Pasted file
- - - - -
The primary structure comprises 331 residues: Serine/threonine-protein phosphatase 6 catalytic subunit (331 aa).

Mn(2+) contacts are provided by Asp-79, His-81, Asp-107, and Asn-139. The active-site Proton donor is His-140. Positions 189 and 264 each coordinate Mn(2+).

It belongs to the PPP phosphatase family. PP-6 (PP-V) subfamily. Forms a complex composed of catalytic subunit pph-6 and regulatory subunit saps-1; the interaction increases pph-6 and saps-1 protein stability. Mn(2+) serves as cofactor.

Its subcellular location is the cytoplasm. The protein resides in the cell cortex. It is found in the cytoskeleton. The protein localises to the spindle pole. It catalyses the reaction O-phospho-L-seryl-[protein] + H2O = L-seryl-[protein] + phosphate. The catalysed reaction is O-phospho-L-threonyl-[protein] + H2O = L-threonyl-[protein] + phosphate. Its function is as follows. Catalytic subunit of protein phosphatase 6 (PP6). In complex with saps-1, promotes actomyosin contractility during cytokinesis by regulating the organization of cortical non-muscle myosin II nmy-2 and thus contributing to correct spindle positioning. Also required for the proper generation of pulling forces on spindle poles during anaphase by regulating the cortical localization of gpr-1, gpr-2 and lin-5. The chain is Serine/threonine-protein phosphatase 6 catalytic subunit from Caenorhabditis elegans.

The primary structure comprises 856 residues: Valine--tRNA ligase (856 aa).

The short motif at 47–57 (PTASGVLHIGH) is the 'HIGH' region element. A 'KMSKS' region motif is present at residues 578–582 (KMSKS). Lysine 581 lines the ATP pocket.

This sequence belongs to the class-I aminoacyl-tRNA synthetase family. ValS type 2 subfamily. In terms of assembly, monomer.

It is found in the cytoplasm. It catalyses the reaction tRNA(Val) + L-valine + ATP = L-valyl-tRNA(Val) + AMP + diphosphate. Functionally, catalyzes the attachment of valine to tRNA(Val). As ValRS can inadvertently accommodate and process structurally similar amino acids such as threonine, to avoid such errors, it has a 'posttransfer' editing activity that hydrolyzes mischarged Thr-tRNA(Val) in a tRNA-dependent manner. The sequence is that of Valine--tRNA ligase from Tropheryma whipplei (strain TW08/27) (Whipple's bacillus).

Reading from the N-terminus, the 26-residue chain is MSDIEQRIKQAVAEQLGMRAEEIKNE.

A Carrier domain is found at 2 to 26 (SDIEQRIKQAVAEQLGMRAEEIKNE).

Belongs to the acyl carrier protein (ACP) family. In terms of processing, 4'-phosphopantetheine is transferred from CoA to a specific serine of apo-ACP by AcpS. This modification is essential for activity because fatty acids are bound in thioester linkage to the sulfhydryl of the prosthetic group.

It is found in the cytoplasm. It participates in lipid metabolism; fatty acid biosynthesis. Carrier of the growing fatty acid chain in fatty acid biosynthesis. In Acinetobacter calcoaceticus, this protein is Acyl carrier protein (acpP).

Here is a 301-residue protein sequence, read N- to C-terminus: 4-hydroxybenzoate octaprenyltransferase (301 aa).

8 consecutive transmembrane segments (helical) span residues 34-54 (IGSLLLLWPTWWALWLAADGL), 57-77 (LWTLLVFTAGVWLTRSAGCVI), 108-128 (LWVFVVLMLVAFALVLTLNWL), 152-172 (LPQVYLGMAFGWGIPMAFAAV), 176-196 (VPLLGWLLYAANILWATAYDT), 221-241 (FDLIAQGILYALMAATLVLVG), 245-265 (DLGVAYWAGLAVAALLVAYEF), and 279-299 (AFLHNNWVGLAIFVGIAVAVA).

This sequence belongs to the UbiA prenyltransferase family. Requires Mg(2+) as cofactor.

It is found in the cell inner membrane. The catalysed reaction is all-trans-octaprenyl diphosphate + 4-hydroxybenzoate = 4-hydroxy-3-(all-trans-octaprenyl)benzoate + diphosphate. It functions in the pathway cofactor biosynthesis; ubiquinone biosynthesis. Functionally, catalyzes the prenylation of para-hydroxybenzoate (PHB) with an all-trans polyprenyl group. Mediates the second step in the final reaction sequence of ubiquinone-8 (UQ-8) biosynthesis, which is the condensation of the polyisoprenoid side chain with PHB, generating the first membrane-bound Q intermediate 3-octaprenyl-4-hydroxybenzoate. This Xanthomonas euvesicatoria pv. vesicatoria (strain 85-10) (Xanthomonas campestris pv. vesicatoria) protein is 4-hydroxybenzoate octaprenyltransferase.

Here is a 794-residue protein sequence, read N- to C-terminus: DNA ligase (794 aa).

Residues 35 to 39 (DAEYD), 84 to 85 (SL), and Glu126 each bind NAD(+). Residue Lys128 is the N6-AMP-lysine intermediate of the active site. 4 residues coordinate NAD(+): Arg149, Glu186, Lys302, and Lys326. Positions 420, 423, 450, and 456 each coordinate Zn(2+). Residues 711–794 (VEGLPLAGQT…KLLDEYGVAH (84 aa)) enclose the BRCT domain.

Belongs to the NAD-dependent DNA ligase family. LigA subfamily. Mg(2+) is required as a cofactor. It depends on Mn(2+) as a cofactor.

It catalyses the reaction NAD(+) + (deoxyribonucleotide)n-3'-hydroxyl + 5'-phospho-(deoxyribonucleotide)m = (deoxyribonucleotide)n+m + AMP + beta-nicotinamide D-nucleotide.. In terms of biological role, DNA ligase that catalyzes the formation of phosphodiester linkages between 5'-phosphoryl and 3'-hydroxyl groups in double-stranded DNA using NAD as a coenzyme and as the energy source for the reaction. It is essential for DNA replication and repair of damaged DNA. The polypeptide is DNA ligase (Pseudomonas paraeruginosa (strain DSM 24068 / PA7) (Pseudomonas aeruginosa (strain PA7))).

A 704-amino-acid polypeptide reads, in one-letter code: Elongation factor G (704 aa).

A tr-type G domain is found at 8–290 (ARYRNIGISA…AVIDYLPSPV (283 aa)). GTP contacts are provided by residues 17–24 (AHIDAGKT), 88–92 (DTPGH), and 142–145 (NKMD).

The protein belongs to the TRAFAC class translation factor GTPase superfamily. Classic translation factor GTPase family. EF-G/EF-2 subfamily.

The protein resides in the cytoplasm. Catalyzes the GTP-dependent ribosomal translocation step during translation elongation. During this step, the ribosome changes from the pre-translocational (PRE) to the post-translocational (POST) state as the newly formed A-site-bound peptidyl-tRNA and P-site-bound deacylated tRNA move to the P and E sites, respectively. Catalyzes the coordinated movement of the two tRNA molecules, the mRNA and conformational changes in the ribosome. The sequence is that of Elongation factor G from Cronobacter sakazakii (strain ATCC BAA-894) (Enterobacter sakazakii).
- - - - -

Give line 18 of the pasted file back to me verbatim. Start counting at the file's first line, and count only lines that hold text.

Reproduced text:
Residues 35 to 39 (DAEYD), 84 to 85 (SL), and Glu126 each bind NAD(+). Residue Lys128 is the N6-AMP-lysine intermediate of the active site. 4 residues coordinate NAD(+): Arg149, Glu186, Lys302, and Lys326. Positions 420, 423, 450, and 456 each coordinate Zn(2+). Residues 711–794 (VEGLPLAGQT…KLLDEYGVAH (84 aa)) enclose the BRCT domain.